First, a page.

Purpose – The purpose of this paper is to develop a general mathematical model for laminated curved structure of different geometries using higher-order shear deformation theory to evaluate in-plane and out of plane shear stress and strains correctly. Subsequently, the model has to be validated by comparing the responses with developed simulation model (ANSYS) as well as available published literature. It is also proposed to analyse thermal buckling load parameter of laminated structures using Green–Lagrange type non-linear strains for excess thermal distortion under uniform temperature loading. Design/methodology/approach – Laminated structures known for their flexibility as compared to conventional material and the deformation behaviour are greatly affected due to combined thermal/aerodynamic environment. The vibration/buckling behaviour of shell structures are very different than that of the plate structures due to their curvature effect. To model the exact behaviour of laminated structures mathematically, a general mathematical model is developed for laminated shell geometries. The responses are evaluated numerically using a finite element model-based computer code developed in MATLAB environment. Subsequently, a simulation model has been developed in ANSYS using ANSYS parametric design language code to evaluate the responses. Findings – Vibration and thermal buckling responses of laminated composite curved panels have been obtained based on proposed model through a customised computer code in MATLAB environment and ANSYS simulation model using ANSYS parametric design language code. The convergence behaviour are tested and compared with those available in published literature and ANSYS results. Finally, the investigation has been extended to examine the effect of different parameters (thickness ratios, curvature ratios, modular ratios, number of layers and support conditions) on the free vibration and thermal buckling responses of laminated curved structures. Practical implications – The present paper intends to give sufficient amount of numerical experimentation, which may lead to help in designing of finished product made up of laminated composites. Most of the aerospace, space research and defence organisation intend to develop low cost and high durable products for real hazard conditions by taking combined loading and environmental conditions. Further, case studies might lead to a lighter design of the laminated composite panels used in high-performance systems, where the weight reduction is the major parameter, such as aerospace, space craft and missile structures. Originality/value – In this analysis, the geometrical distortion due to temperature is being introduced through Green–Lagrange sense in the framework of higher-order shear deformation theory for different types of laminated shells (cylindrical/spherical/hyperboloid/elliptical). A simulation-based model is developed using ANSYS parametric design language in ANSYS environment for different geometries and loading condition and compared with the numerical model.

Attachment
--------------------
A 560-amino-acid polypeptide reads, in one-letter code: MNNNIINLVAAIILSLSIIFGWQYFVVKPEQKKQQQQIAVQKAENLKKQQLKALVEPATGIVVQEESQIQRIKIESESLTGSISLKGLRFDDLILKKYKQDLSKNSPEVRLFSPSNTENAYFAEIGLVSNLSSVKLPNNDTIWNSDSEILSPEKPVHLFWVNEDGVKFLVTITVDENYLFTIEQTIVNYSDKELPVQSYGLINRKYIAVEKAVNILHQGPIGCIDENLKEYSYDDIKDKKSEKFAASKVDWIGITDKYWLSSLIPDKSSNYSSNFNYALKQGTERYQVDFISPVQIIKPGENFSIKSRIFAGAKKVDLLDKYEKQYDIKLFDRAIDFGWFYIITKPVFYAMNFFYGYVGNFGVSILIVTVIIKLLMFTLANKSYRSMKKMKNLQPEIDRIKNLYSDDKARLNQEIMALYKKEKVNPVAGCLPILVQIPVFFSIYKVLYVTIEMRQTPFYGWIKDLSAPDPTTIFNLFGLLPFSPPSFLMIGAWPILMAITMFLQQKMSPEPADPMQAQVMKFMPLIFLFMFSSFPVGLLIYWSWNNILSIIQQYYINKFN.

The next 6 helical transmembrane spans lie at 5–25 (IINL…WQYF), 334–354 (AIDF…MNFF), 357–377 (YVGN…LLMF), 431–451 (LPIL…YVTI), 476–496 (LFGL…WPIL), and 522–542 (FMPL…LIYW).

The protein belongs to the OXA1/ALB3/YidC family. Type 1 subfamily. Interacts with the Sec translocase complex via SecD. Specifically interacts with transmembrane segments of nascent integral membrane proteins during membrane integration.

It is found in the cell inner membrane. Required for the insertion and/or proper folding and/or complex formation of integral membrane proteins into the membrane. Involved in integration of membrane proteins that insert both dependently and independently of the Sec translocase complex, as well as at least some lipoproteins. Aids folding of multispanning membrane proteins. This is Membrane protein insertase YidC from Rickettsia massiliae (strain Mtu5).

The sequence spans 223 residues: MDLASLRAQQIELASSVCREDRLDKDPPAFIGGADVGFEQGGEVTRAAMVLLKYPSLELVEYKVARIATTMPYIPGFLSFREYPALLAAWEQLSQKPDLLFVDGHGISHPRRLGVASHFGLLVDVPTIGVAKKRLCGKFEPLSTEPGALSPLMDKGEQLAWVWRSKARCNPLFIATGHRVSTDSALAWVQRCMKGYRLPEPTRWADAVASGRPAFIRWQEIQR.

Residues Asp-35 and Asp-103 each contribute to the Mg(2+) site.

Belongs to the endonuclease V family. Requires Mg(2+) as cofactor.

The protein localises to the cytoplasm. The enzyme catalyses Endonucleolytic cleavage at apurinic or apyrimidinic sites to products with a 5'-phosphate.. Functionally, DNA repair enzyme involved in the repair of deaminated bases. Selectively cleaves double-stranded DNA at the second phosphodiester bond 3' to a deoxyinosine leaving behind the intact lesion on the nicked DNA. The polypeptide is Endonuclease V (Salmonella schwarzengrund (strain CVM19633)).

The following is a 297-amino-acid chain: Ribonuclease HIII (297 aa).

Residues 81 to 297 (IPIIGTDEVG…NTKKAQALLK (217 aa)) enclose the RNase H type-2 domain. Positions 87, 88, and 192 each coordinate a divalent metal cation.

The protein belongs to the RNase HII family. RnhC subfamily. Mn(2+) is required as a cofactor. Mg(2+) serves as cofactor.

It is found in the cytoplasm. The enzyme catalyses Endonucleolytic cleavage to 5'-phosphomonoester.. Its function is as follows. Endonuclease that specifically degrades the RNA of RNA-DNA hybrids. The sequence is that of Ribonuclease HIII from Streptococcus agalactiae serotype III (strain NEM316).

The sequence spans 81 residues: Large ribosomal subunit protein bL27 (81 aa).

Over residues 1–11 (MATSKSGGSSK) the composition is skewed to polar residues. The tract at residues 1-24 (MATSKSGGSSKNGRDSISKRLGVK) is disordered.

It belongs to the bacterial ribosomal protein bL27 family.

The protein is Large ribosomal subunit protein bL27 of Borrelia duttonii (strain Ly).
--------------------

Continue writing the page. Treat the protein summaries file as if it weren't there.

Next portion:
Purpose This paper aims to deal with the experimental estimation of both longitudinal- and lateral-directional aerodynamic characteristics of a new twin-engine, 11-seat commuter aircraft. Design/methodology/approach Wind tunnel tests have been conducted on a 1:8.75 scaled model. A modular model (fuselage, wing, nacelle, winglet and tail planes) has been built to analyze both complete aircraft aerodynamic characteristics and mutual effects among components. The model has been also equipped with trailing edge flaps, elevator and rudder control surfaces. Findings Longitudinal tests have shown the goodness of the aircraft design in terms of aircraft stability, control and trim capabilities at typical clean, take-off and landing conditions. The effects of fuselage, nacelles and winglets on lift, pitching moment and drag coefficients have been investigated. Lateral-directional stability and control characteristics of the complete aircraft and several aircraft component combinations have been tested to estimate the aircraft components’ interactions. Research limitations/implications The experimental tests have been performed at a Reynolds number of about 0.6e6, whereas the free-flight Reynolds number range should be between 4.5e6 and 9.5e6. Thus, all the measured data suffer from the Reynolds number scaling effect. Practical implications The study provides useful aerodynamic database for P2012 Traveller commuter aircraft. Originality/value The paper deals with the experimental investigation of a new general aviation 11-seat commuter aircraft being brought to market by Tecnam Aircraft Industries and it brings some material on applied industrial design in the open literature.